Elderly victim of police brutality: GPD failing Guam as police brutality goes unpunished

John Patao consoles his wife, Veronica Patao, as she breaks down explaining how a Guam police officer allegedly assaulted the elderly and sickly woman.

Veronica Patao, the elderly victim of alleged police brutality, said the Guam Police Department has not provided her any update on the complaint she made against an unnamed police officer who allegedly pushed a table into her breasts during a violent interrogation at the Dededo Police Precinct earlier this year.

“I learned about it in the news from the [Guam Daily] Post,” Ms. Patao said about the recent news from chief of police Stephen Ignacio that the internal affairs investigation into her case has been completed. “They’ve never told me anything. I still don’t know what is being done. They’ve never even told me the name of the officer who attacked me.”

Attorney General Douglas Moylan has confirmed his office received a case from GPD related to Ms. Patao’s complaint.

Ms. Patao said that during his interrogation of her, the unnamed officer became increasingly upset when she repeatedly refused to sign a document he placed in front of her. She said she refused to sign it because she did not have her glasses and could not read what the document stated. That is when, according to her, he lost his temper and pushed the table into her, slamming her breasts. Ms. Patao is a cancer patient and has other ailments, including a heart condition.

She immediately suffered a seizure for which no police officer rendered any assistance and medics were not immediately called, according to her husband, veteran John Patao, who was in an adjacent room. She has since been receiving medical and mental health treatment for the physical, emotional, and mental trauma resulting from the attack. He has been receiving treatment for emotional and mental health trauma as well.

“It was barbaric,” Ms. Patao told Kandit behind a wall of uncontrollable tears. “I thought the police are supposed to protect us, not to hurt old ladies who are sick.”

Mr. Ignacio only opened an investigation into the Patao case after Kandit broke the story of their mistreatment. Over the past five years, the police chief has only ever directed investigations into the alleged crimes and misconduct of one of his officers when the media raises the issue. News of those investigations historically have started and ended with an initial news conference at the height of public outcry. GPD under the Lou Leon Guerrero administration has hardly responded to requests for updates in these cases, rarely explained any outcomes, and has never published the results of these cases on the GPD website as the law requires.

Kandit has repeatedly asked Mr. Ignacio’s office for updates in the Patao case to no avail. Police spokeswoman Berlyn Savella said over the weekend she would check with the chief’s office for an update Monday. That followed erroneous information GPD provided to Kandit Friday that GPD had not made any statements updating the case. That followed two weeks of GPD officials promising updates and failing to keep those promises.

“We as an island family community need to be reassured that our leaders are trying to fix this problem and restore high standards and raise the bar of professionalism, accountability, and service from GPD officers,” Ms. Patao said, adding that she knows there are many good officers who are on the force.”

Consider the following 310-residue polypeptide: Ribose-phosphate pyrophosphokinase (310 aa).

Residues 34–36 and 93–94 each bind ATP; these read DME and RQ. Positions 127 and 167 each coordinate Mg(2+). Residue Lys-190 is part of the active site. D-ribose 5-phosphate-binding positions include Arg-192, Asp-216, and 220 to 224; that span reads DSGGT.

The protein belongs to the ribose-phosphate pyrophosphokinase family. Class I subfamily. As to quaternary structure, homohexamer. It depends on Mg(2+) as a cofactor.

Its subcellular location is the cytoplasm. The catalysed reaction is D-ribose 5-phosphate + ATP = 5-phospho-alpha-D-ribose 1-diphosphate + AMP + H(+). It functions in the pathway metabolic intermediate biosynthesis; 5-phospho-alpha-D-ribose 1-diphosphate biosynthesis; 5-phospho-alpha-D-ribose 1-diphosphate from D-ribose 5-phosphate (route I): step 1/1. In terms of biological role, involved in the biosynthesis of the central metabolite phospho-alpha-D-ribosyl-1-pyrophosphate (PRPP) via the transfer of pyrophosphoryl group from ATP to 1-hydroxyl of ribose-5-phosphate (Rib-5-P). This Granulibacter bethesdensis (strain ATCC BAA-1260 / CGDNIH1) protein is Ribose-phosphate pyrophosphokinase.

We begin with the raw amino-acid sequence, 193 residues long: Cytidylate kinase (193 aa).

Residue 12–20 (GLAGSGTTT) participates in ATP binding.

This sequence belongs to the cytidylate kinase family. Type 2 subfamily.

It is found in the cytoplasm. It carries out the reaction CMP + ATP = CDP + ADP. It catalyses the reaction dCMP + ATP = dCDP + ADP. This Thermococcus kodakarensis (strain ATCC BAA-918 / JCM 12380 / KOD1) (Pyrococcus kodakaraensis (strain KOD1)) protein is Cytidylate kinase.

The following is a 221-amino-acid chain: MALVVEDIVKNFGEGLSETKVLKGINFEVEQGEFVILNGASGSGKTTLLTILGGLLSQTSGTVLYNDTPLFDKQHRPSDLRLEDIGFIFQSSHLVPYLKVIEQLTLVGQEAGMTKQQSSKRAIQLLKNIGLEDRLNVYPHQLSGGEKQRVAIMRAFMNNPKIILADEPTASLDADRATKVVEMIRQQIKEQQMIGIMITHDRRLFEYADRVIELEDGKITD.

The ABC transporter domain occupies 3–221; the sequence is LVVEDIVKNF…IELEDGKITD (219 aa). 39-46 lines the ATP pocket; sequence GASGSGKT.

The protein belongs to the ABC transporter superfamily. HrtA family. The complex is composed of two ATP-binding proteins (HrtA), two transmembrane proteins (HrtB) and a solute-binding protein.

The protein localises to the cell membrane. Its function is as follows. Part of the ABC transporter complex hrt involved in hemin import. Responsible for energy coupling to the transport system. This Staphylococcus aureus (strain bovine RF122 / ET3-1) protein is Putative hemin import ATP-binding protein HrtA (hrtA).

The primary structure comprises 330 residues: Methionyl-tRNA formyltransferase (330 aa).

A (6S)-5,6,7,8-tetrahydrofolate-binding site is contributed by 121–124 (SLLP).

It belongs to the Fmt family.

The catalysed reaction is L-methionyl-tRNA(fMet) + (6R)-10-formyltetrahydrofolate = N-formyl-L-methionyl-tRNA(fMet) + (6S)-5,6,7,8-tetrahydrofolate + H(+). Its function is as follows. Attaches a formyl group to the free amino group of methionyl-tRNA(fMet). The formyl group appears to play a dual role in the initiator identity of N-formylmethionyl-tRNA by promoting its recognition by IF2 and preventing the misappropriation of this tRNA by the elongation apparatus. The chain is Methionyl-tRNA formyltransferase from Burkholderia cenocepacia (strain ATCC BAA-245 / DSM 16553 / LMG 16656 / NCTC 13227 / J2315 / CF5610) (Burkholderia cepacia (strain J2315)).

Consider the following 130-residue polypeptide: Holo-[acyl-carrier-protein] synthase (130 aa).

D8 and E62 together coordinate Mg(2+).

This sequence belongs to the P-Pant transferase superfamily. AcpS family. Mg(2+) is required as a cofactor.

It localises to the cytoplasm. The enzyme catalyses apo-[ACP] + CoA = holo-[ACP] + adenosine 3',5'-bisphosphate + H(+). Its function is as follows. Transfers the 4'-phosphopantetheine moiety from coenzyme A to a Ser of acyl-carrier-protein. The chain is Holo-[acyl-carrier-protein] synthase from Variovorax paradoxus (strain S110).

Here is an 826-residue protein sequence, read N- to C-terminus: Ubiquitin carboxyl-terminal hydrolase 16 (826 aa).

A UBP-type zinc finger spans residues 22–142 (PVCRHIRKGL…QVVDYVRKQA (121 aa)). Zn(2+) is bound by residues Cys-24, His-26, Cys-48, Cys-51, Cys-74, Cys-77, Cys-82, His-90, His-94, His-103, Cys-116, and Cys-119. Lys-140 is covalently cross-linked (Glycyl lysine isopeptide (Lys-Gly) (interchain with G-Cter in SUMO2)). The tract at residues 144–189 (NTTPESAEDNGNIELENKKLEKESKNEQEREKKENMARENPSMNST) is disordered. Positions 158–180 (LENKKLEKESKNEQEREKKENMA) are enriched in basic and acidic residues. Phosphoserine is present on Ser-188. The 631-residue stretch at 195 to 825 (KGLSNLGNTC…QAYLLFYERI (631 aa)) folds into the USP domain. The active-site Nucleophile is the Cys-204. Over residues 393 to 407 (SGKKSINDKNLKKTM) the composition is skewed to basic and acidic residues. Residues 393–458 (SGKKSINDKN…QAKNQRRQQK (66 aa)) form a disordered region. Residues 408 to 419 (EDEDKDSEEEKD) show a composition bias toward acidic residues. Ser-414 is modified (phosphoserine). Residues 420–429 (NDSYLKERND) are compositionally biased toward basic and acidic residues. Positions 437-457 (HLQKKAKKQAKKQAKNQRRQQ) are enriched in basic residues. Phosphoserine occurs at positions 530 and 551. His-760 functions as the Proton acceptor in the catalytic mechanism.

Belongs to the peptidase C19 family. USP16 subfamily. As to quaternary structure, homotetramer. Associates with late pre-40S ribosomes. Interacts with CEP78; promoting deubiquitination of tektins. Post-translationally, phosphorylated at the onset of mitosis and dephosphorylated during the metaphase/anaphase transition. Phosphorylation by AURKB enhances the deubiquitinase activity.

Chris Barnett, the senator with legislative oversight of GPD, made the same point. “I want to make sure GPD is doing everything it can to weed out the bad apples,” Mr. Barnett said. “When you talk to the good cops, they don’t like the shadow that a lot of these bad apples cast upon the badge. We have to support the rank and file to clean things up.”

The senator said a major part of the problem is for the police department to be able to provide more information than invoking personnel privacy when it comes to police brutality cases.

“These allegations are very concerning,” Mr. Barnett said. “They do a great deal of damage when it comes to our people’s ability to trust law enforcement. If we don’t handle these cases with the right amount of transparency and accountability, then it doesn’t matter how law enforcement handles it, polices its own, when there isn’t public trust.”

Ms. Patao, however, also is disappointed with the senator, whom she said promised her he would hold an oversight hearing into police brutality, but has never followed that up or informed her of any action he will take.

Mr. Barnett said that when he learned Ms. Patao had retained a lawyer to possibly sue the government, he had to become more careful with his communication with Ms. Patao, but that he is moving forward with a legislative hearing he has scheduled for the latter part of January.

And, like the media, Mr. Barnett was unable to get updates on the Patao case and other similar cases from GPD.

“I wasn’t able to get anything specific because it was under investigation,” Mr. Barnett said. “I’m trying to get more details from the chief of police now that the investigation has been completed. But they said it’s a personnel matter. I don’t know how much info I’ll be able to get.”

The senator said the hearing he will conduct will question GPD’s policies “on how they engage and interact” with defendants and civilians. “We’ll be taking a deep dive into their policies and protocols.”



  • Imelda Tanapino

      12/18/2023 at 3:25 PM

    Q: How many GPD officers at the Dededo Precinct does it take to falsely detain and terrorize an elderly couple?

    A: GPD can’t tell you because it is a personnel matter.

  • GPD just needs a complete revamp. Start by polygraphing the whole department. What how quickly they request for PTO.

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